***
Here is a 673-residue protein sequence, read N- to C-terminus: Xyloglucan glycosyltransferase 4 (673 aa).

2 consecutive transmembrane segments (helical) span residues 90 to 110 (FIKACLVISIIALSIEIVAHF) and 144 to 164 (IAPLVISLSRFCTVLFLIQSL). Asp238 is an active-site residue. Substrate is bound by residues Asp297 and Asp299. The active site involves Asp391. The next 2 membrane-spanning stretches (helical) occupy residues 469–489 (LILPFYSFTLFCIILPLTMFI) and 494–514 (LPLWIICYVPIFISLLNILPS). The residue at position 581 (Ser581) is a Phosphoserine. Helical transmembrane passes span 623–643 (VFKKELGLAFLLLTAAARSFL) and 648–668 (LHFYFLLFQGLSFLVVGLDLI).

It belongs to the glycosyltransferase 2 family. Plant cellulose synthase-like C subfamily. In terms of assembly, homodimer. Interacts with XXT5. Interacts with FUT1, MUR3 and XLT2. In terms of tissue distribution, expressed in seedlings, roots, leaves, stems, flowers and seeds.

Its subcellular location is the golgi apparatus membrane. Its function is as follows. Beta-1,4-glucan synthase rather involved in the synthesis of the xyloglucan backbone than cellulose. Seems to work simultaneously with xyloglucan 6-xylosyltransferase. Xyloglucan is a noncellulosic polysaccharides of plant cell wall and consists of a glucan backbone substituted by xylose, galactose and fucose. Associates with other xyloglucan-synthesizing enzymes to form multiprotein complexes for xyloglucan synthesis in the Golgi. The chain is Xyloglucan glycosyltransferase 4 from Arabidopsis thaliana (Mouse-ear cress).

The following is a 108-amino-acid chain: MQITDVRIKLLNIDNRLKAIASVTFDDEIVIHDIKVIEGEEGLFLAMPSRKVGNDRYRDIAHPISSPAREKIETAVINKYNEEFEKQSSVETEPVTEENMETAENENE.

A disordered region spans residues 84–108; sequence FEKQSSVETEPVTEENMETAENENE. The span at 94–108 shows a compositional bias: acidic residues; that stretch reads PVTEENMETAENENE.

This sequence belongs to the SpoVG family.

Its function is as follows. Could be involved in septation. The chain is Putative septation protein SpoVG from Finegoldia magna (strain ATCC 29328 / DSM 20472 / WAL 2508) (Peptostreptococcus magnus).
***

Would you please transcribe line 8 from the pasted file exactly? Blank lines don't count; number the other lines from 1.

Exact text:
Its function is as follows. Could be involved in septation. The chain is Putative septation protein SpoVG from Finegoldia magna (strain ATCC 29328 / DSM 20472 / WAL 2508) (Peptostreptococcus magnus).